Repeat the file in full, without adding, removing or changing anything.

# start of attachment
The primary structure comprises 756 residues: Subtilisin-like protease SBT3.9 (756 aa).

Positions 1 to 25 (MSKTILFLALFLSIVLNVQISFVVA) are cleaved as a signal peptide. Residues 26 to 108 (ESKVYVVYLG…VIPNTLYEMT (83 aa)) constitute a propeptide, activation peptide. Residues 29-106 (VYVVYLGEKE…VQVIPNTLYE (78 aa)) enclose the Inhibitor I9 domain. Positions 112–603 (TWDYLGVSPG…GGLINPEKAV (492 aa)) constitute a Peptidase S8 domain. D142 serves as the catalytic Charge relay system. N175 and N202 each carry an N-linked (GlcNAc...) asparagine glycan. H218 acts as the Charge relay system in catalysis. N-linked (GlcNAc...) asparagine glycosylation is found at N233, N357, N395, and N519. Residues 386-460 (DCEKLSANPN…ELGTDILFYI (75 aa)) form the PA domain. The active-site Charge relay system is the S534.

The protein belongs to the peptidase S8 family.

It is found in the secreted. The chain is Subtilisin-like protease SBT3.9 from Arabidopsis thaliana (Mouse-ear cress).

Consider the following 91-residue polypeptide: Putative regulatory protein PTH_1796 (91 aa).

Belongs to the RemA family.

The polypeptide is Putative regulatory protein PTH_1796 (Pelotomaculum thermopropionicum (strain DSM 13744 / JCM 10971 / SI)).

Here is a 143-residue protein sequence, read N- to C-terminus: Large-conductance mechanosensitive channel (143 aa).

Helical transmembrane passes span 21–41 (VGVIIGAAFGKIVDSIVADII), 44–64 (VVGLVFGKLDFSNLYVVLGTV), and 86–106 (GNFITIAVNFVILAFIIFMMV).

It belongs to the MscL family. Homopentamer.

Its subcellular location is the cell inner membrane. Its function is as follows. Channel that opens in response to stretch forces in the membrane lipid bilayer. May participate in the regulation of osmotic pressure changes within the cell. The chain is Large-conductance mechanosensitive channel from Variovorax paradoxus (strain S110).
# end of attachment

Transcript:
The primary structure comprises 756 residues: Subtilisin-like protease SBT3.9 (756 aa).

Positions 1 to 25 (MSKTILFLALFLSIVLNVQISFVVA) are cleaved as a signal peptide. Residues 26 to 108 (ESKVYVVYLG…VIPNTLYEMT (83 aa)) constitute a propeptide, activation peptide. Residues 29-106 (VYVVYLGEKE…VQVIPNTLYE (78 aa)) enclose the Inhibitor I9 domain. Positions 112–603 (TWDYLGVSPG…GGLINPEKAV (492 aa)) constitute a Peptidase S8 domain. D142 serves as the catalytic Charge relay system. N175 and N202 each carry an N-linked (GlcNAc...) asparagine glycan. H218 acts as the Charge relay system in catalysis. N-linked (GlcNAc...) asparagine glycosylation is found at N233, N357, N395, and N519. Residues 386-460 (DCEKLSANPN…ELGTDILFYI (75 aa)) form the PA domain. The active-site Charge relay system is the S534.

The protein belongs to the peptidase S8 family.

It is found in the secreted. The chain is Subtilisin-like protease SBT3.9 from Arabidopsis thaliana (Mouse-ear cress).

Consider the following 91-residue polypeptide: Putative regulatory protein PTH_1796 (91 aa).

Belongs to the RemA family.

The polypeptide is Putative regulatory protein PTH_1796 (Pelotomaculum thermopropionicum (strain DSM 13744 / JCM 10971 / SI)).

Here is a 143-residue protein sequence, read N- to C-terminus: Large-conductance mechanosensitive channel (143 aa).

Helical transmembrane passes span 21–41 (VGVIIGAAFGKIVDSIVADII), 44–64 (VVGLVFGKLDFSNLYVVLGTV), and 86–106 (GNFITIAVNFVILAFIIFMMV).

It belongs to the MscL family. Homopentamer.

Its subcellular location is the cell inner membrane. Its function is as follows. Channel that opens in response to stretch forces in the membrane lipid bilayer. May participate in the regulation of osmotic pressure changes within the cell. The chain is Large-conductance mechanosensitive channel from Variovorax paradoxus (strain S110).